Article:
With Desperate Housewives on its way out, ABC will have a vacancy for a new set of upper-middle-class suburbanites meddling in each other’s lives and finding themselves buried in drama on a regular basis. GCB answers the call, and while it doesn’t start off with as intriguing a hook as DH had at its start, those looking for more soapy drama in the suburbs may find what they’re looking for here.

Based on Kim Gatlin’s book Good Christian Bitches, GCB follows Amanda Vaughn (Leslie Bibb), a woman whose husband died a scandalous death, leaving her and their children penniless and forced to move back to Dallas to live with Amanda’s mother Gigi (Annie Potts). The homecoming reunites Amanda with her old school mates (played by Kristin Chenoweth, Miriam Shor, Jennifer Aspen, Marisol Nichols). We soon learn that Amanda was a mean girl in high school and some of the people from her past may still be holding grudges against her.

The premiere episode has Amanda begrudgingly returning home and attempting to start her life over after the well publicized catastrophe that was her husband’s death. While people in her Dallas community act mostly friendly and welcoming on the surface, the hostility some are feeling is barely veiled, which offers a bit of catty humor and sets up fast rivalries. Kristin Chenoweth’s Carlene Cockburn is probably the most enthusiastic in seeing Amanda suffer, despite being a church-going Christian woman. While we’re given more than enough reason to understand why Amanda is disliked by some of the people from her old life, she’s now set up as sort of an underdog.

For whatever the reason, she’s no longer the mean, shallow person she once was. So we’re meant to want to see her overcome the obstacles being put in her path, despite the fact that she may have been making people’s lives hell when she was busy ruling high school years ago. And speaking of high school, her own kids are now tasked to adjust to their new reality, which includes adapting to Dallas culture and the same socially competitive lifestyle Amanda grew up in, but might not want for her children. This includes her mother’s influence and a legacy she left behind at her alma mater.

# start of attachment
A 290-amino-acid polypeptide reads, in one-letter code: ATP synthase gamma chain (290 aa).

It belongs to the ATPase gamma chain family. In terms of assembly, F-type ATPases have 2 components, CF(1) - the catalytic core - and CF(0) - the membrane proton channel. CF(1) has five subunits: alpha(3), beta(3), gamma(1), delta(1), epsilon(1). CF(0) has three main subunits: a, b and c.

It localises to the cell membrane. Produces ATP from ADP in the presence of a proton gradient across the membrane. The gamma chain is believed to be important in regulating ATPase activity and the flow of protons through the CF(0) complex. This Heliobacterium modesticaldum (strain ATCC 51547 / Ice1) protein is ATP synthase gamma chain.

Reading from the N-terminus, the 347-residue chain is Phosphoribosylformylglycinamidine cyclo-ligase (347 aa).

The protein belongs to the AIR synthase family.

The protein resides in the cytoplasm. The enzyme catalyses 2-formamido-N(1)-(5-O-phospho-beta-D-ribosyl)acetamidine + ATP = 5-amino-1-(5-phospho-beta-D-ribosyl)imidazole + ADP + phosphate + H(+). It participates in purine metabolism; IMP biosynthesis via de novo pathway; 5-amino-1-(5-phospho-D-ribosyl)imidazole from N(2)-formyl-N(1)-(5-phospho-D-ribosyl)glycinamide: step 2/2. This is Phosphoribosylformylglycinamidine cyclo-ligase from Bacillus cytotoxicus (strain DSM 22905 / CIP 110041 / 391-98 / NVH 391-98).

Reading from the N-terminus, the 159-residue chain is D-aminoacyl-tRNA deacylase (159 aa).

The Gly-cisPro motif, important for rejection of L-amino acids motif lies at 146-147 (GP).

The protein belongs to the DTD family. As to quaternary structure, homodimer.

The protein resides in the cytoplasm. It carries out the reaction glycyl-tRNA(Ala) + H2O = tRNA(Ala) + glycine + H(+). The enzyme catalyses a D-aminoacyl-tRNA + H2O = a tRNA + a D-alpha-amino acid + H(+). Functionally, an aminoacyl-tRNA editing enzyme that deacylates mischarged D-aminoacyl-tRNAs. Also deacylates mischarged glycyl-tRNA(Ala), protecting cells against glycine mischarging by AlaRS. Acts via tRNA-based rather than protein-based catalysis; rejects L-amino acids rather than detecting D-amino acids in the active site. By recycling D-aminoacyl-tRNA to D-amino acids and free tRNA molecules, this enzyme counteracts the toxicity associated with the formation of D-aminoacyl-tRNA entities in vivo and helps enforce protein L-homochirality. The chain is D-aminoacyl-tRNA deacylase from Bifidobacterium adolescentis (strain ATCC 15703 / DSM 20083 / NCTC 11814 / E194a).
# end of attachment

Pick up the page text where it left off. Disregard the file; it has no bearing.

There’s a strong female cast here. Bibb plays Amanda as sympathetic, and remorseful over her mean-girl days. Chenoweth embraces the role of a woman who's ruling the roost in her community, and she offers her musical talents by singing at church. And Potts plays up the energetic, opinionated mother/grandmother nicely. The men don’t quite shine as brightly as the women, and they’re not really set up to as this is definitely a female skewed drama, but there are some potentially interesting husband developments brewing.

There’s a sort of cartoonishness to the humor and the characters in this show, some of which might not cast Dallas women in the best light, or seems to celebrate stereotypes, at the very least. But, much in the way Desperate Housewives blends drama, humor and some primetime soap elements together, so does GCB, creating a world and story that could serve as a colorful, amusing and dramatic escape from reality for viewers.

As I mentioned earlier, GCB doesn’t offer the same dark hook that Desperate Housewives did in its opening episode, which leaves the drama a bit warm in terms of intrigue, but some may appreciate the humor and drama in female rivalry, and the story being set up for the lead character, which has her attempting to start over while also being forced to face her past. As for me, after a couple of episodes, I’m still on the fence on this one. There’s a lot going on in the premiere episode and it may take more than a few episodes to warm to the characters, which may prove to be an issue scheduling-wise, given how much is going on on Sunday nights.

GCB premieres Sunday, March 4 at 10:00 p.m. ET on ABC.

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